I've been doing some calculations for a water molecule, with a big uncontracted basis set: For oxygen I am using aug-cc-pV9Z supplemented with the "tight" functions from cc-pCV7Z. The s-type exponents are listed below, with all numbers up to 0.04456 constituting the s-type exponents of aug-cc-pV9Z, and the rest of the numbers constituting the "tight" s-type exponents of the CV7Z correction:
14977011.0 2218105.60 497972.050 136123.290 42655.7170 15004.6890 5776.15000 2375.75410 1017.44250 448.248580 203.162260 94.8087090 45.4553660 22.3219240 11.1990240 5.70236100 2.88556500 1.45704800 0.72489200 0.36172700 0.18245000 0.90164000E-01 0.04456 496.301272333 283.450755017 161.886207025 92.4574853342 52.8049100131 30.1582777362
After several hours of calculating integrals, I was told by the program that there were two near-linear-dependencies (determined by noticing that two eigenvalues of the overlap matrix were smaller than the default tolerance). The corresponding eigenvectors were removed automatically by the program, and my Hartree-Fock energy was higher than what it was, for the much smaller: aug-cc-pV9Z basis set (without the extra "tight" functions).
I decided to try to manually remove two basis functions to avoid any issue of near-linear-dependencies. But which ones should be removed?
I could plot all of the functions and see which ones look the most similar, but it would be tedious, and I do not know of any measure to determine which pairs of functions are most similar for this purpose, so I would merely be attempting to eye-ball it.
I suppose I could remove all of the exponents except for the ones that I think might lead to linear dependencies (based on the exponents being similar in magnitude), and then calculate the overlap matrix (which would be very fast since I would only have 4 functions in my basis set), and see if the small eigenvalues (near-linear-dependencies) still appear?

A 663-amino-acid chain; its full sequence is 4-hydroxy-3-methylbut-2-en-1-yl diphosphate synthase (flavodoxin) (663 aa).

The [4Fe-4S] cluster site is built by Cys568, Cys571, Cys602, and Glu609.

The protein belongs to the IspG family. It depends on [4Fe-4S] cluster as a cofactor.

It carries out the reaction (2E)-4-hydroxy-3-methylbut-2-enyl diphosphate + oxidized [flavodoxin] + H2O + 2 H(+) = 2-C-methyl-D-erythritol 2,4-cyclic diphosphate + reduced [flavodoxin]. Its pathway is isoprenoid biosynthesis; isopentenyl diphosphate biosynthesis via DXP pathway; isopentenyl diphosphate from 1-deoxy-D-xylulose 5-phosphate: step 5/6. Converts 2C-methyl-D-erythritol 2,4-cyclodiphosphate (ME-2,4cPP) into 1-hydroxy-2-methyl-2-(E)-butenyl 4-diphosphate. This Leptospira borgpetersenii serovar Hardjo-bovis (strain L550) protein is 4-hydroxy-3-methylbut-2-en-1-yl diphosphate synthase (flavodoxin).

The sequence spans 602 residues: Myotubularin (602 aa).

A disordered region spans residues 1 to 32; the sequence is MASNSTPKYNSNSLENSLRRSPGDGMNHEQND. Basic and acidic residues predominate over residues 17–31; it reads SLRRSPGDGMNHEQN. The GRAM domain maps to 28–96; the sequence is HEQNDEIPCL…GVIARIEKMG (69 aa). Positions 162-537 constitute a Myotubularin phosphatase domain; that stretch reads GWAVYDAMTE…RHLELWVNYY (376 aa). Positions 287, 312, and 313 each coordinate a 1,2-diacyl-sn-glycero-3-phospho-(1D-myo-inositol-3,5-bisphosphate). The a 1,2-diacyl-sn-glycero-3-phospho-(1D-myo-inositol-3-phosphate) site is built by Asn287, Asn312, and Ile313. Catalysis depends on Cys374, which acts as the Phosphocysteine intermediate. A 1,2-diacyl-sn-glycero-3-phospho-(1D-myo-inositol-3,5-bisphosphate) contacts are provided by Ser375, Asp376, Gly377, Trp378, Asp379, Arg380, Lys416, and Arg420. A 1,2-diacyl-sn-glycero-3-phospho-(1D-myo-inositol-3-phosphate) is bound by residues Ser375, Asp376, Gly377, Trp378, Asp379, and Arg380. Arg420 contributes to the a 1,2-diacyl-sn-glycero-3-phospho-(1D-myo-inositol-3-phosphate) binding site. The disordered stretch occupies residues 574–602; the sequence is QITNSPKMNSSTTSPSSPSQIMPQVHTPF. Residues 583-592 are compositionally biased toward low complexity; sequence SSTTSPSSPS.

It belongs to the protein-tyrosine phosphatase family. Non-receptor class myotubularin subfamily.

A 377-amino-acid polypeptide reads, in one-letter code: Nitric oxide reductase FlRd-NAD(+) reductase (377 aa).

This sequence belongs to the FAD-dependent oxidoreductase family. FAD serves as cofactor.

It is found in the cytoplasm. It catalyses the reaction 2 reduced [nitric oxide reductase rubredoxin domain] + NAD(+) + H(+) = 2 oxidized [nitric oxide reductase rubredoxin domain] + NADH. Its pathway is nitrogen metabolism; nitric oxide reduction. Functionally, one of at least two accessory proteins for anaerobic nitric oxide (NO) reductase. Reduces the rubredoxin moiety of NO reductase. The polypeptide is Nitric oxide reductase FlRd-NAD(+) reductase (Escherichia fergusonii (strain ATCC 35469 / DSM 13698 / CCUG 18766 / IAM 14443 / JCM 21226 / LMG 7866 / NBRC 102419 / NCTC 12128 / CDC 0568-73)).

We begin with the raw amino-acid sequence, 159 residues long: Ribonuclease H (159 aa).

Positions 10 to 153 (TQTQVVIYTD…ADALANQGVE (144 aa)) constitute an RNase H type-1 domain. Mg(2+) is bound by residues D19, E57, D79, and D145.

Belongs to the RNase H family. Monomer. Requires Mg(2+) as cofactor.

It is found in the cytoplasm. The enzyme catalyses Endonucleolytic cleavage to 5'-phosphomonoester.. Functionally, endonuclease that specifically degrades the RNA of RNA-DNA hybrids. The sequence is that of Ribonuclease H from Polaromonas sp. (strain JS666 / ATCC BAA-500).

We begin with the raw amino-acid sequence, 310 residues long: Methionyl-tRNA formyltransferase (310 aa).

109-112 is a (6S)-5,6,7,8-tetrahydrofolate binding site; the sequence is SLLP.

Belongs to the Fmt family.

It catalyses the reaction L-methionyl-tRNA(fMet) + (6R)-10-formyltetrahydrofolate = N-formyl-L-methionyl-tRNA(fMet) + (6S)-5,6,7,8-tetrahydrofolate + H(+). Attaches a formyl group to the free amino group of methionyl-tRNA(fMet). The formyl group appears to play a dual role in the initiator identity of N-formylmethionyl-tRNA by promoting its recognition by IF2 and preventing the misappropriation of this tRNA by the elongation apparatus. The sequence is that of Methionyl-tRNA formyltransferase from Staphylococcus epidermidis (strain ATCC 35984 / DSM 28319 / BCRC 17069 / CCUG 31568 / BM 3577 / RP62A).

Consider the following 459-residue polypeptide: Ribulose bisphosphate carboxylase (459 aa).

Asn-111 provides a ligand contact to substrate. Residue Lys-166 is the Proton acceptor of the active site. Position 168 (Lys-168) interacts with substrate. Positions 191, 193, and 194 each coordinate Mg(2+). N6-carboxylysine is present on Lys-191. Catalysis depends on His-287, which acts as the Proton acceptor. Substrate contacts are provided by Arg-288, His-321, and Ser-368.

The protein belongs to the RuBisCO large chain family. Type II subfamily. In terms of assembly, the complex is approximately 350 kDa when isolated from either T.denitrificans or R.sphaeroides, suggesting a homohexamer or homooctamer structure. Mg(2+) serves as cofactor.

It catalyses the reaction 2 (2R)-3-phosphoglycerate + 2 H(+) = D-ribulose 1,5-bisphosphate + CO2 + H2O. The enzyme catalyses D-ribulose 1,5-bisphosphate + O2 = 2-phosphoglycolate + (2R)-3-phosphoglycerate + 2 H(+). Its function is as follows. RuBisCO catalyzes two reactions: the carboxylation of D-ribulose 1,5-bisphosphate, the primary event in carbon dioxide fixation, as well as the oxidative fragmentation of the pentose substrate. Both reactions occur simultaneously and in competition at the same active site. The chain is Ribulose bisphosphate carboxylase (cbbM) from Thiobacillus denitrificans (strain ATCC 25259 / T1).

The two exponents most similar to each other are unsurprisingly, the two most diffuse functions:
but they surely won't lead to any problems, since they exist in the uncontracted aug-cc-pV9Z basis set, which does not lead to any issues.
So next I looked at the exponents that were most similar to each other percentage-wise:
and it sure turned out that this guess was correct! The overlap matrix after removing one of them, now only had one eigenvalue that was too small (instead of two!). I then guessed to remove a function from the following second pair, which was the next closest to each other percentage-wise:
and miraculously, the overlap matrix now had no eigenvalues below the tolerance (i.e. no near-linear-dependencies!), and the Hartree-Fock energy was lower than what I obtained with a vanilla uncontracted aug-cc-pV9Z (as expected).
Is it always safe to just look for the N pairs of exponents that are most similar to each other percentage-wise, and remove one from each pair, to cure N overly low eigenvalues? If so, why is it that none of the mainstream electronic structure packages have been able to implement an a priori test to "predict" near-linear-dependencies before spending several hours doing the integrals? I suppose when the geometry gets much more complicated, so will the procedure for predicting near-linear-dependencies in advance, but for diatomics and triatomics like water, is there ever a case in which the guessing procedure I used here fails?